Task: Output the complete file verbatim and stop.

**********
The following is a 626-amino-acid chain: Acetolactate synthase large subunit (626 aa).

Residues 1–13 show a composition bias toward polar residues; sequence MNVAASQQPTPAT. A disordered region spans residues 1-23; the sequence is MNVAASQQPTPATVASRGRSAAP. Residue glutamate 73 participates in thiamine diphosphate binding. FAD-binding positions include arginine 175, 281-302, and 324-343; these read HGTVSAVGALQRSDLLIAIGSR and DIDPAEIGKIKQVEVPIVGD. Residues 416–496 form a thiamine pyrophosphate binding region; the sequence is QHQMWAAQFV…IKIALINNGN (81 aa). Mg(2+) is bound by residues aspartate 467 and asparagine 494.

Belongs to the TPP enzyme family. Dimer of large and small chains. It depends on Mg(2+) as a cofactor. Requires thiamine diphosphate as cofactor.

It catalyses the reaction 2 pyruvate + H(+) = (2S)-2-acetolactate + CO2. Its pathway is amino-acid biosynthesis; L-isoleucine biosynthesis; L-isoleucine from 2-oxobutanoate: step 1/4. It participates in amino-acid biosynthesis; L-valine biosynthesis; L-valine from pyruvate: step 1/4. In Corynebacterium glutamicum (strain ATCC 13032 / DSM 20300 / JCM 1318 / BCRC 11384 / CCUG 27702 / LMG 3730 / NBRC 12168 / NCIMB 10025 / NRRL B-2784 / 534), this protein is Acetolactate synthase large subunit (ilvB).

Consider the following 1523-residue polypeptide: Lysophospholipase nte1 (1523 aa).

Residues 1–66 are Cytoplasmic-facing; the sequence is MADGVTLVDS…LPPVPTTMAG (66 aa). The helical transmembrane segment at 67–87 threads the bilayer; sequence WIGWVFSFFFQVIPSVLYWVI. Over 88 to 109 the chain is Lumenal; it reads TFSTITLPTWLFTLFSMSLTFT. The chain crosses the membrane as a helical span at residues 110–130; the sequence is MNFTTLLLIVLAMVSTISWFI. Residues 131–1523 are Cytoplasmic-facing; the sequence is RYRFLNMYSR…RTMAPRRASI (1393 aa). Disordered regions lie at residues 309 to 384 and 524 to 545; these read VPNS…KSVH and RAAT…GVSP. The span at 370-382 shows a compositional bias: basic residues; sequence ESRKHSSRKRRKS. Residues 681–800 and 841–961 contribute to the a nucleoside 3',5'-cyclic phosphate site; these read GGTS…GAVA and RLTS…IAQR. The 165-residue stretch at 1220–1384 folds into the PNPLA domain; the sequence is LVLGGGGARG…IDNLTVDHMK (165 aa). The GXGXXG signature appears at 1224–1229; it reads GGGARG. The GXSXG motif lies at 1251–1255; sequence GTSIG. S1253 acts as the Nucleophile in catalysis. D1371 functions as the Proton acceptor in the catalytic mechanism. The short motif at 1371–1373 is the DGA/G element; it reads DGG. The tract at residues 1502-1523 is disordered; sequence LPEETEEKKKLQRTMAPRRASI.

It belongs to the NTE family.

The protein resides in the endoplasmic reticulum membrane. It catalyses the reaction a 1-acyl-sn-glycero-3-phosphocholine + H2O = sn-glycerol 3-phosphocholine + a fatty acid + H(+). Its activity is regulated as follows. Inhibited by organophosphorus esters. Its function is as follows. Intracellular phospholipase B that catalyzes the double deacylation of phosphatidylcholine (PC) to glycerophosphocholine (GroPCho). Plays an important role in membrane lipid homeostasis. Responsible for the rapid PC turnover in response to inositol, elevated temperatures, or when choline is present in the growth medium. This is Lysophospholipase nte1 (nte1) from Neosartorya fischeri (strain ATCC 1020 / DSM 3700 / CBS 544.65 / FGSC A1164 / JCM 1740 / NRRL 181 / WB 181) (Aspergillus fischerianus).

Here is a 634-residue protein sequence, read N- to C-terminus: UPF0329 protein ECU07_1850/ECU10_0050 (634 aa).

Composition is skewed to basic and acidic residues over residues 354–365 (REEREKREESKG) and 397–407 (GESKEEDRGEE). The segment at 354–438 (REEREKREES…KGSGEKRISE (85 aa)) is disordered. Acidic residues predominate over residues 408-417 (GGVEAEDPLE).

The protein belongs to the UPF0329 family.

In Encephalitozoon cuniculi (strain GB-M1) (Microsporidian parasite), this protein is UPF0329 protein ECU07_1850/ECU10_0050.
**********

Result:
The following is a 626-amino-acid chain: Acetolactate synthase large subunit (626 aa).

Residues 1–13 show a composition bias toward polar residues; sequence MNVAASQQPTPAT. A disordered region spans residues 1-23; the sequence is MNVAASQQPTPATVASRGRSAAP. Residue glutamate 73 participates in thiamine diphosphate binding. FAD-binding positions include arginine 175, 281-302, and 324-343; these read HGTVSAVGALQRSDLLIAIGSR and DIDPAEIGKIKQVEVPIVGD. Residues 416–496 form a thiamine pyrophosphate binding region; the sequence is QHQMWAAQFV…IKIALINNGN (81 aa). Mg(2+) is bound by residues aspartate 467 and asparagine 494.

Belongs to the TPP enzyme family. Dimer of large and small chains. It depends on Mg(2+) as a cofactor. Requires thiamine diphosphate as cofactor.

It catalyses the reaction 2 pyruvate + H(+) = (2S)-2-acetolactate + CO2. Its pathway is amino-acid biosynthesis; L-isoleucine biosynthesis; L-isoleucine from 2-oxobutanoate: step 1/4. It participates in amino-acid biosynthesis; L-valine biosynthesis; L-valine from pyruvate: step 1/4. In Corynebacterium glutamicum (strain ATCC 13032 / DSM 20300 / JCM 1318 / BCRC 11384 / CCUG 27702 / LMG 3730 / NBRC 12168 / NCIMB 10025 / NRRL B-2784 / 534), this protein is Acetolactate synthase large subunit (ilvB).

Consider the following 1523-residue polypeptide: Lysophospholipase nte1 (1523 aa).

Residues 1–66 are Cytoplasmic-facing; the sequence is MADGVTLVDS…LPPVPTTMAG (66 aa). The helical transmembrane segment at 67–87 threads the bilayer; sequence WIGWVFSFFFQVIPSVLYWVI. Over 88 to 109 the chain is Lumenal; it reads TFSTITLPTWLFTLFSMSLTFT. The chain crosses the membrane as a helical span at residues 110–130; the sequence is MNFTTLLLIVLAMVSTISWFI. Residues 131–1523 are Cytoplasmic-facing; the sequence is RYRFLNMYSR…RTMAPRRASI (1393 aa). Disordered regions lie at residues 309 to 384 and 524 to 545; these read VPNS…KSVH and RAAT…GVSP. The span at 370-382 shows a compositional bias: basic residues; sequence ESRKHSSRKRRKS. Residues 681–800 and 841–961 contribute to the a nucleoside 3',5'-cyclic phosphate site; these read GGTS…GAVA and RLTS…IAQR. The 165-residue stretch at 1220–1384 folds into the PNPLA domain; the sequence is LVLGGGGARG…IDNLTVDHMK (165 aa). The GXGXXG signature appears at 1224–1229; it reads GGGARG. The GXSXG motif lies at 1251–1255; sequence GTSIG. S1253 acts as the Nucleophile in catalysis. D1371 functions as the Proton acceptor in the catalytic mechanism. The short motif at 1371–1373 is the DGA/G element; it reads DGG. The tract at residues 1502-1523 is disordered; sequence LPEETEEKKKLQRTMAPRRASI.

It belongs to the NTE family.

The protein resides in the endoplasmic reticulum membrane. It catalyses the reaction a 1-acyl-sn-glycero-3-phosphocholine + H2O = sn-glycerol 3-phosphocholine + a fatty acid + H(+). Its activity is regulated as follows. Inhibited by organophosphorus esters. Its function is as follows. Intracellular phospholipase B that catalyzes the double deacylation of phosphatidylcholine (PC) to glycerophosphocholine (GroPCho). Plays an important role in membrane lipid homeostasis. Responsible for the rapid PC turnover in response to inositol, elevated temperatures, or when choline is present in the growth medium. This is Lysophospholipase nte1 (nte1) from Neosartorya fischeri (strain ATCC 1020 / DSM 3700 / CBS 544.65 / FGSC A1164 / JCM 1740 / NRRL 181 / WB 181) (Aspergillus fischerianus).

Here is a 634-residue protein sequence, read N- to C-terminus: UPF0329 protein ECU07_1850/ECU10_0050 (634 aa).

Composition is skewed to basic and acidic residues over residues 354–365 (REEREKREESKG) and 397–407 (GESKEEDRGEE). The segment at 354–438 (REEREKREES…KGSGEKRISE (85 aa)) is disordered. Acidic residues predominate over residues 408-417 (GGVEAEDPLE).

The protein belongs to the UPF0329 family.

In Encephalitozoon cuniculi (strain GB-M1) (Microsporidian parasite), this protein is UPF0329 protein ECU07_1850/ECU10_0050.